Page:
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Putin calls Nord Stream sabotage ‘act of intl. terrorism’, says ready to resume supply

US Rep. Ilhan Omar (D-MN) (L) talks with Speaker of the House Nancy Pelosi (D-CA) during a rally with fellow Democrats before voting on H.R. 1, or the People Act, on the East Steps of the US Capitol on March 08, 2019 in Washington, DC. (AFP photo)
Russian President Vladimir Putin attends a meeting with members of the Russian Security Council via a video link in Saint Petersburg, Russia, October 10, 2022. (Photo by Reuters)

Russian President Vladimir Putin on Wednesday termed the sabotage of the Nord Steam gas pipeline as an “act of international terrorism,” saying Moscow is ready to resume gas supplies to Europe but the "ball is in EU's court".

Speaking at the Russian Energy Week forum in the capital Moscow, Putin blamed the recent act of sabotage on the United States, Ukraine, and Poland, and also other alternative energy suppliers that stand to benefit the most from the attack on Nord Stream 1 and 2 natural gas pipelines.

“The act of sabotage of the Nord Stream 1 and 2 is an act of international terrorism aimed at undermining energy security of the entire continent by blocking supplies of cheap energy,” the Russian president said. 

“Those who want to rupture ties between Russia and the European Union are behind the acts of sabotage on the Nord Stream.”

His comments came just a day after a pipeline that carries Russian oil through Poland was found to be leaking. Poland said investigations into the incident would continue but it assumed that it was an accident.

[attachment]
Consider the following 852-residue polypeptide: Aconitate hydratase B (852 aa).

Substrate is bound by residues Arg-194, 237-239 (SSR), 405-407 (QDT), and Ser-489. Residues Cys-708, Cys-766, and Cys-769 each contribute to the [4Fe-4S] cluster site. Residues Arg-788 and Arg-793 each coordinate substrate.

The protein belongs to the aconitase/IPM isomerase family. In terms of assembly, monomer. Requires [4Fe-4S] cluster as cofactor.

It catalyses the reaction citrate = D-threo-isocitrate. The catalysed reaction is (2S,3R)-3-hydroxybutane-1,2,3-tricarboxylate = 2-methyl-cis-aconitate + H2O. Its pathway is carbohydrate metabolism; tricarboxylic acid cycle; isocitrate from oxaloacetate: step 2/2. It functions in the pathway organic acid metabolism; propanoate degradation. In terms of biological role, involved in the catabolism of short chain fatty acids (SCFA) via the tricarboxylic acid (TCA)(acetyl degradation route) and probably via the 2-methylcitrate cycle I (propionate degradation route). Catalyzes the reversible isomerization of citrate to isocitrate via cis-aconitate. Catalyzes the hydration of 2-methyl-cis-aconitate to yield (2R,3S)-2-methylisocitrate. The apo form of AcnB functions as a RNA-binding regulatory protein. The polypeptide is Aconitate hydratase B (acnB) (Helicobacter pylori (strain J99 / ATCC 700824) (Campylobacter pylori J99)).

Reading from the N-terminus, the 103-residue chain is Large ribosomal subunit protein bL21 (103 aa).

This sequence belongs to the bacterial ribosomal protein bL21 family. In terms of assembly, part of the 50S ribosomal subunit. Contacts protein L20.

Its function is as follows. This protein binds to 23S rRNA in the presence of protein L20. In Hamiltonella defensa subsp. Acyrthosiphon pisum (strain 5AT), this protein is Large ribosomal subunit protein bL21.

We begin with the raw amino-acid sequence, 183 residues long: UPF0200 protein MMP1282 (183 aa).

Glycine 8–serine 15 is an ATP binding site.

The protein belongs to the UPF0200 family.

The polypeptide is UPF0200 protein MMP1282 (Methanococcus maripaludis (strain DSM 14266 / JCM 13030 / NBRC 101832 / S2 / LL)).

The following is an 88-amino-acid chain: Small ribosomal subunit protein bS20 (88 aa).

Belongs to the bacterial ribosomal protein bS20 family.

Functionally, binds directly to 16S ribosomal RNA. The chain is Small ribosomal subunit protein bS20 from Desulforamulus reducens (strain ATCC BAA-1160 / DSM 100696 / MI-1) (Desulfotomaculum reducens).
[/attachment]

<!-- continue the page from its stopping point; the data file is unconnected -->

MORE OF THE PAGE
At the end of September, attacks on two strings of Nord Stream and one string of Nord Stream 2 also caused a massive gas leak, putting them out of service and raising concerns over the future of Europe’s gas supplies.

The pipelines, operated by Russian gas giant Gazprom, are currently not in operation, but they both still contain gas. Deliveries of Russian gas to Europe have slumped following a deterioration of relations between Russia and some European countries over Moscow’s military operation in Ukraine that began on February 24.

Unlike Nord Stream 1, the Nord Stream 2 pipeline has never brought natural gas to Europe because Germany prevented the flows from ever starting just before Russia launched its military operation in Ukraine.

Putin also warned the attacks set “the most dangerous precedent.”

“It shows that any critically important object of transport, energy or utility infrastructure is under threat” irrespective of where it is located or by whom it is managed," the Russian leader said.

Putin also stated that the US, in the wake of the sabotage, would have an opportunity to push more liquefied natural gas (LNG), a fuel inferior to Russian pipeline gas due to its higher price, on Europeans.

The US and its allies have rejected Moscow’s allegations, claiming instead that Russia may have been behind the underwater blasts in the Baltic Sea.

Prior to the blasts, Russia had cut off the parallel Nord Stream 1 pipeline, blaming technical problems for the stoppage, which have caused prices in the EU to soar, driving inflation, and pressuring governments to help ease the pain of sky-high energy bills for households and businesses.

Ready to resume gas supply

Elsewhere in his remarks on Wednesday, Putin said Moscow was ready to resume gas supplies to Europe via a link of the Germany-bound Nord Stream 2 pipeline under the Baltic Sea.

He said Moscow could ramp up the capacity of its gas exports to Turkey and eventually turn into a hub for gas supplies to Europe. Putin, however, denounced Western plans to cap prices for Russian energy exports. “Russia won’t act against common sense and pay the other’s welfare.”